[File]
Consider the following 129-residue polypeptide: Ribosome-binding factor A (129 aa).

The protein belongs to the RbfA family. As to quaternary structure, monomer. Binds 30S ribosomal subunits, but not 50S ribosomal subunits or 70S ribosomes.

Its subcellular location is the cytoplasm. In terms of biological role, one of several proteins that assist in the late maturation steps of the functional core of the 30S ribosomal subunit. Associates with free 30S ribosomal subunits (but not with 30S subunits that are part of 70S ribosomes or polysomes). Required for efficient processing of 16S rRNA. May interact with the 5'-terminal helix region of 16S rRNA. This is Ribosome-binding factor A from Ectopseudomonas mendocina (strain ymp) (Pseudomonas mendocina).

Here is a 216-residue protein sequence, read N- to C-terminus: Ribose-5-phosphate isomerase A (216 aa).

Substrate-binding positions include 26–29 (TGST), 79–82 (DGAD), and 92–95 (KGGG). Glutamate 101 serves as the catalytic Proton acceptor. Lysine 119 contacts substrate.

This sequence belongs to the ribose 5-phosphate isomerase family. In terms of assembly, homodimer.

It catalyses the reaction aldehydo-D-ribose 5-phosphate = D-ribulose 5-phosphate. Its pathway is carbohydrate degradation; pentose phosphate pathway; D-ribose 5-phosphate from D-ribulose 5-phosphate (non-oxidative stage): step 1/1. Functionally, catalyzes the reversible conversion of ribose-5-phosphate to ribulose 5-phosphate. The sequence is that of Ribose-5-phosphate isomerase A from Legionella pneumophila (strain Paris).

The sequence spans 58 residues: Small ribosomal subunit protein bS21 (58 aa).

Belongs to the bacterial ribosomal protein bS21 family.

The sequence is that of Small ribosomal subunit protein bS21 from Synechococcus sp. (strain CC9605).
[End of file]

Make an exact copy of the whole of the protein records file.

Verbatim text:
Consider the following 129-residue polypeptide: Ribosome-binding factor A (129 aa).

The protein belongs to the RbfA family. As to quaternary structure, monomer. Binds 30S ribosomal subunits, but not 50S ribosomal subunits or 70S ribosomes.

Its subcellular location is the cytoplasm. In terms of biological role, one of several proteins that assist in the late maturation steps of the functional core of the 30S ribosomal subunit. Associates with free 30S ribosomal subunits (but not with 30S subunits that are part of 70S ribosomes or polysomes). Required for efficient processing of 16S rRNA. May interact with the 5'-terminal helix region of 16S rRNA. This is Ribosome-binding factor A from Ectopseudomonas mendocina (strain ymp) (Pseudomonas mendocina).

Here is a 216-residue protein sequence, read N- to C-terminus: Ribose-5-phosphate isomerase A (216 aa).

Substrate-binding positions include 26–29 (TGST), 79–82 (DGAD), and 92–95 (KGGG). Glutamate 101 serves as the catalytic Proton acceptor. Lysine 119 contacts substrate.

This sequence belongs to the ribose 5-phosphate isomerase family. In terms of assembly, homodimer.

It catalyses the reaction aldehydo-D-ribose 5-phosphate = D-ribulose 5-phosphate. Its pathway is carbohydrate degradation; pentose phosphate pathway; D-ribose 5-phosphate from D-ribulose 5-phosphate (non-oxidative stage): step 1/1. Functionally, catalyzes the reversible conversion of ribose-5-phosphate to ribulose 5-phosphate. The sequence is that of Ribose-5-phosphate isomerase A from Legionella pneumophila (strain Paris).

The sequence spans 58 residues: Small ribosomal subunit protein bS21 (58 aa).

Belongs to the bacterial ribosomal protein bS21 family.

The sequence is that of Small ribosomal subunit protein bS21 from Synechococcus sp. (strain CC9605).